In structure, thanks to the economic reforms of 1991, India is an economy, ahead of China, already poised to emulate the American economy whose domestic market, without understating the importance of exports, contributes a lionshare of its GDP. The reasons behind the success of the U.S economy are infrastructure and innovation. Despite the size of the US market being a fourth of the Indian or Chinese market in population, cycles of product and process innovation continuously bring back consumers to the marketplace for newer versions of products and services. India and China should aspire to the same. Superior infrastructure and innovation can then help India and China substantially leverage their highly populated markets to grow in a manner that is in sync with the premise of sustainable development – so that growth is inclusive, broad-based and environmentally friendly. On this front, India is a laggard because it is an economy where the gap between the rich and the poor is highly unequal.

India is on the correct path. It only needs to institutionalize its growth strategies so that democratic politics do not make the economic development landscape uncertain. “Make in India” will increase the size of the manufacturing sector if the government provides market access to foreign corporations provided they manufacture in India, creating Indian jobs. Besides exports, this will also develop the domestic Indian market for goods and services produced in India. “Startup India” will change the environment for innovation besides of course the need for research and development by Indian and foreign corporations to take place in India to feed the product cycle to increase domestic consumption.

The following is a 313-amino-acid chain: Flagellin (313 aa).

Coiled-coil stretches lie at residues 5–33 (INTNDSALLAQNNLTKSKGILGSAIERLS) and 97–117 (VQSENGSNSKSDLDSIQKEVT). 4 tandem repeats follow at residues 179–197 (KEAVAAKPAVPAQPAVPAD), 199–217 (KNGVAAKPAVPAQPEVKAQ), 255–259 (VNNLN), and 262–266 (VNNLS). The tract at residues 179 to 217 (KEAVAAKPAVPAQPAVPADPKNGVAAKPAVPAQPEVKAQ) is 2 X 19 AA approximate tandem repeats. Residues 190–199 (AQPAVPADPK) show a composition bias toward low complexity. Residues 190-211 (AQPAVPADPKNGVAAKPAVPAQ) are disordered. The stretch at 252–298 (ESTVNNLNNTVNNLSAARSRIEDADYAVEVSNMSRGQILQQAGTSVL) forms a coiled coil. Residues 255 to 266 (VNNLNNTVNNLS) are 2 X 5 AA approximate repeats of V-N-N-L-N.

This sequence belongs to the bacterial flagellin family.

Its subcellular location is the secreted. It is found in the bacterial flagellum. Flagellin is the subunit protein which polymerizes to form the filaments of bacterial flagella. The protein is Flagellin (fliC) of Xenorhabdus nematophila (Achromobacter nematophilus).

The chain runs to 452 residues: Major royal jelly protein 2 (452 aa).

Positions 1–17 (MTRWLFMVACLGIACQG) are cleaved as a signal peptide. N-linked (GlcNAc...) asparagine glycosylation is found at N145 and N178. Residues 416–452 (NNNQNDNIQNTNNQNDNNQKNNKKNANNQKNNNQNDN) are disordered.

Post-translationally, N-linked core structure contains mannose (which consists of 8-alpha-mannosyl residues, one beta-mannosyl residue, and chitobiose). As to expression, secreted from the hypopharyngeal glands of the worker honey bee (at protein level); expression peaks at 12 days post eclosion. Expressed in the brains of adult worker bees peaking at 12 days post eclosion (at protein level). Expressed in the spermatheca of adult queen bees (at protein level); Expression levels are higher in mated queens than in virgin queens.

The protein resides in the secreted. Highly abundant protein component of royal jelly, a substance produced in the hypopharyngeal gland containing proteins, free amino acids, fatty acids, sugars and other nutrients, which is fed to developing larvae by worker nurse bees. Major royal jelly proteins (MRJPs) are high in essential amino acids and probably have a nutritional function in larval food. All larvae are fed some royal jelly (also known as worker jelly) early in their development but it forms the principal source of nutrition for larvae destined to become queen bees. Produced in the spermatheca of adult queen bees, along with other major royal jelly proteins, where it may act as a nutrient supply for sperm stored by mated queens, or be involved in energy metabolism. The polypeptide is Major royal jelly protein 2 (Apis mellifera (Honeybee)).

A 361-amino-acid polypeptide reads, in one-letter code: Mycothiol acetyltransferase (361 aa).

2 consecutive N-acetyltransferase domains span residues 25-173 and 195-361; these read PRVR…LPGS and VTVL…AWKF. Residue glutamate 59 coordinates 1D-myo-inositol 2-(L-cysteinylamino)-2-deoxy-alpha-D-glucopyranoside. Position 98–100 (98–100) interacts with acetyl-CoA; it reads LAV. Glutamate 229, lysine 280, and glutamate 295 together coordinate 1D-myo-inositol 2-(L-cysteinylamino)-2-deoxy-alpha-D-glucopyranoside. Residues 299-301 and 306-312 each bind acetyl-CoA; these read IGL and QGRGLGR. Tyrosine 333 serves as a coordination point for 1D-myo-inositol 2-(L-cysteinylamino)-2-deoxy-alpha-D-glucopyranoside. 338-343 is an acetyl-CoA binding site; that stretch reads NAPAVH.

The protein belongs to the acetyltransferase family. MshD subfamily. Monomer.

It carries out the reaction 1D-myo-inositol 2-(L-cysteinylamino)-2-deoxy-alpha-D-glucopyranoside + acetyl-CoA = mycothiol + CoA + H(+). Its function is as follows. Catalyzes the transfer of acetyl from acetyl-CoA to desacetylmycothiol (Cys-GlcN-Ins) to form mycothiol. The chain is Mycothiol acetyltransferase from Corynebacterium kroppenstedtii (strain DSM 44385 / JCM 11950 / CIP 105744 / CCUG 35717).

Broad and deep financial markets, infrastructure and innovation can significantly raise Indian economic growth for the country to develop on a sustainable path to make India perhaps the largest democracy and economy by 2050.

Machine Learning and Economic Analysis

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One definition of machine learning is the study and construction of algorithms that learn from and make predictions on data. Rather than programmed to do certain tasks, machine learning algorithms build models from inputs to make data-driven predictions or decisions.

Forecasting or making predictions is also the bread and butter of the science of econometrics which takes measured economic data and builds models of the relationships between the various data elements to explain how a dependent variable is influenced by changes to one or more independent variables. The standard approach in econometrics is to fit data to a straight line (also known as a linear regression) and use the equation of the straight line to obtain the quantitative relationship between the dependent variable and the one or more independent variables.

The primary difference between econometrics and machine learning is that the former builds models to test hypotheses and economic theories while the latter begins with the data and builds models that identify patterns in the data. The very large size of the available datasets that is commonplace in machine learning is increasingly becoming unwieldy for traditional econometric analysis to handle. With the coming of Big Data techniques of manipulating very large datasets, it is now increasingly attractive for economists to sieve through a large number of explanatory variables to find interesting relationships between data elements that were difficult to unearth using standard econometric techniques. Therefore, machine learning, particularly on Big Data, promises to have enormous value for economists.